# Determining Overlap Between Peaks?

vmmr5596

Fri, 01/11/2019 - 12:04 pm

Hi there,

I have a data set that I used MultiPeak Fitting 2 on. I'm interested in determining the amount of overlap present between the resulting peaks (i.e. the area of Peak0 contains x% of Peak1 y% of Peak2, etc.). I know that MPF2 provides the area, for each individual peak, but it would be useful to me to know how much the areas of said peaks intersect.

Does Igor have a built-in feature that determines this?

Any suggestions are welcome.

Best

Nothing built-in or part of MPF2.

The solution to the problem would depend on how you define the area of overlap. I can think of a few ways. Perhaps you could make a picture of what you want to compute and post it?

January 11, 2019 at 03:02 pm - Permalink

Hi John,

Here's how I'm thinking of defining the overlap.

Using Peak3[RED] as a reference, it can be seen that Peak2[GREEN] and Peak1[YELLOW] are overlapping with it. What I'd like to know is how much of Peak3's area overlaps with the area of Peak2 and separately for Peak1.

I suppose what I want is something along the lines of:

Overlap b/n Peaks 3 &1=(Area of Peak3 - Area of Peak 1 present in range of Peak 3)/(Area of Peak3)

Thanks for any and all suggestions!

January 14, 2019 at 03:34 pm - Permalink

The range of a gaussian peak is not defined- the tails are infinite. The tails get smaller, at a rate that allows the integral from -inf to inf to converge. If you are referencing the red and yellow areas, you might ask what is the orange area. You might want two areas- the orange area to the left and right of the point of intersection.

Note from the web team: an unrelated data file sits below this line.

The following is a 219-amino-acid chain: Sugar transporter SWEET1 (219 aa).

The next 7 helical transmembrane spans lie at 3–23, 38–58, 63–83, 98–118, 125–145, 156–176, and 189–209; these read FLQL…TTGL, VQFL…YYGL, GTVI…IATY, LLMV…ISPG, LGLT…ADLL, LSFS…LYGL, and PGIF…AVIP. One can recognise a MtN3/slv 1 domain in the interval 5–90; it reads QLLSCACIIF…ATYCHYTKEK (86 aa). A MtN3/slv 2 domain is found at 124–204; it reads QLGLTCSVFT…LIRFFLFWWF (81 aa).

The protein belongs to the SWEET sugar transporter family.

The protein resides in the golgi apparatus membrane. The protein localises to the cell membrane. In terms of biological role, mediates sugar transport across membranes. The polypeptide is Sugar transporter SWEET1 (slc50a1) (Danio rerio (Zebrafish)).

January 14, 2019 at 03:52 pm - Permalink

Is that a XPS/ARPES spectrum? I'm going to be a bit bold here, and having used these techniques is also a bit longer past my present expertise, but are you sure this is a valid approach from a scientific POV?

January 15, 2019 at 02:58 pm - Permalink

In reply to Hi John, Here's how I'm… by vmmr5596

The overlap between two Gaussian peaks is simply the minimum of the two.

Execute from the command line for a rough estimation:

make peak2=50*gauss(x, 100, 30)

duplicate peak2 overlap

overlap=min(peak1, peak2)

Display peak1,peak2, overlap

ModifyGraph mode(overlap)=7, hbFill(overlap)=2

print area(overlap)

6.81566

You can also define an overlap function that takes the Gaussian coefficients as parameters:

Wave w

Variable inX

return min(w[0]*gauss(inX,w[1], w[2]), w[3]*gauss(inX,w[4], w[5]))

End

Then from the command line

print integrate1D(OverlapFunc, -1000,1000,2,0, w_coef) // choose limits wisely

6.83543

I echo Thomas' comment, though, and wonder what significance a determination of 'peak overlap' could have.

January 16, 2019 at 12:59 am - Permalink